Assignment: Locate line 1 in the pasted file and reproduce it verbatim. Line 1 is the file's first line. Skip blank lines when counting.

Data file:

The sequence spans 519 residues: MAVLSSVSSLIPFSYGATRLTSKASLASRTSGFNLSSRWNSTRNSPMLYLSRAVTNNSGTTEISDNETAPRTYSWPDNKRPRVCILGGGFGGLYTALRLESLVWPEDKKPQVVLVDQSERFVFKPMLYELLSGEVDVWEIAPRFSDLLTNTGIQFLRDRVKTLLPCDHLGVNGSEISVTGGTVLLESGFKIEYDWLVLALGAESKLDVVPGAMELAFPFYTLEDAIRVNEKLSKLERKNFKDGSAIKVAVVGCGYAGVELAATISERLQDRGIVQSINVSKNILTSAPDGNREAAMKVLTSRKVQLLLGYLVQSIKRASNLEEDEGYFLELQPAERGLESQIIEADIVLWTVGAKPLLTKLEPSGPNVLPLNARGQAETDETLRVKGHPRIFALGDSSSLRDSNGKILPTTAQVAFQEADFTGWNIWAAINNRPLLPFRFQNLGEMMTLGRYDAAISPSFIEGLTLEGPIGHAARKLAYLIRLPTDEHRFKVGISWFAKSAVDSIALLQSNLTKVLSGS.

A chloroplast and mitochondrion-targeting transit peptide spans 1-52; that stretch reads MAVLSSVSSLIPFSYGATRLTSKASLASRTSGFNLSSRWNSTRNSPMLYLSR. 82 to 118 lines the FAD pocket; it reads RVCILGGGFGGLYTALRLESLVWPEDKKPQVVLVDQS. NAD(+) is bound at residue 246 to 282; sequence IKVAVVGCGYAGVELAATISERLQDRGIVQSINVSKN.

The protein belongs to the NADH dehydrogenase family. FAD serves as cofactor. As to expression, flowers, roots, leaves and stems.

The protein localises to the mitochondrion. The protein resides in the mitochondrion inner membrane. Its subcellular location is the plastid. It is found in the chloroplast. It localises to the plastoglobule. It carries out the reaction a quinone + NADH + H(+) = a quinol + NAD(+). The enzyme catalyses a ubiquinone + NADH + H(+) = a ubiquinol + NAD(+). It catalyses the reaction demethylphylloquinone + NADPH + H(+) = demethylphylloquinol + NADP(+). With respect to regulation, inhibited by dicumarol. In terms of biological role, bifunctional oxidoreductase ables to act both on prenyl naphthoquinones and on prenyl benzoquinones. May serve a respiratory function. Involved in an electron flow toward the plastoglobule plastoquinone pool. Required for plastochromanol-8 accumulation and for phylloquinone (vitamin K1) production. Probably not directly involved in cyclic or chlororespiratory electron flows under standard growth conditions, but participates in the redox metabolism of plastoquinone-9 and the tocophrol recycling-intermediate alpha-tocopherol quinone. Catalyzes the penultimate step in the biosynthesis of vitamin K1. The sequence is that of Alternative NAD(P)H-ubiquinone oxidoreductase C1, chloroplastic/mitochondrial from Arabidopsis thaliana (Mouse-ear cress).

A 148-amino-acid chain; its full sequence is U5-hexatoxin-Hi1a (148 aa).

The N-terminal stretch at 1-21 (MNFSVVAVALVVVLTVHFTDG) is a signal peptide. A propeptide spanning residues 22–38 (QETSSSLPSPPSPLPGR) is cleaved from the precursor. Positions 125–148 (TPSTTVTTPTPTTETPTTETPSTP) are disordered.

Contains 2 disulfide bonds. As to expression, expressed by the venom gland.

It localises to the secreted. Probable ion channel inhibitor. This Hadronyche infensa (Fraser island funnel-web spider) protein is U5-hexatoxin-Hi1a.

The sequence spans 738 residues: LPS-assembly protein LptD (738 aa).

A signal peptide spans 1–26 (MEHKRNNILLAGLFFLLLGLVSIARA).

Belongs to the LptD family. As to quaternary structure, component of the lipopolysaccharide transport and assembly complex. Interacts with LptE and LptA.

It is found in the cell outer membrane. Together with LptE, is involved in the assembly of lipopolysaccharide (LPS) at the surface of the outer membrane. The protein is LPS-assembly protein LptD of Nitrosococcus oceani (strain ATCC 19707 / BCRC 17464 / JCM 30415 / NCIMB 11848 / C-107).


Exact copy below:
The sequence spans 519 residues: MAVLSSVSSLIPFSYGATRLTSKASLASRTSGFNLSSRWNSTRNSPMLYLSRAVTNNSGTTEISDNETAPRTYSWPDNKRPRVCILGGGFGGLYTALRLESLVWPEDKKPQVVLVDQSERFVFKPMLYELLSGEVDVWEIAPRFSDLLTNTGIQFLRDRVKTLLPCDHLGVNGSEISVTGGTVLLESGFKIEYDWLVLALGAESKLDVVPGAMELAFPFYTLEDAIRVNEKLSKLERKNFKDGSAIKVAVVGCGYAGVELAATISERLQDRGIVQSINVSKNILTSAPDGNREAAMKVLTSRKVQLLLGYLVQSIKRASNLEEDEGYFLELQPAERGLESQIIEADIVLWTVGAKPLLTKLEPSGPNVLPLNARGQAETDETLRVKGHPRIFALGDSSSLRDSNGKILPTTAQVAFQEADFTGWNIWAAINNRPLLPFRFQNLGEMMTLGRYDAAISPSFIEGLTLEGPIGHAARKLAYLIRLPTDEHRFKVGISWFAKSAVDSIALLQSNLTKVLSGS.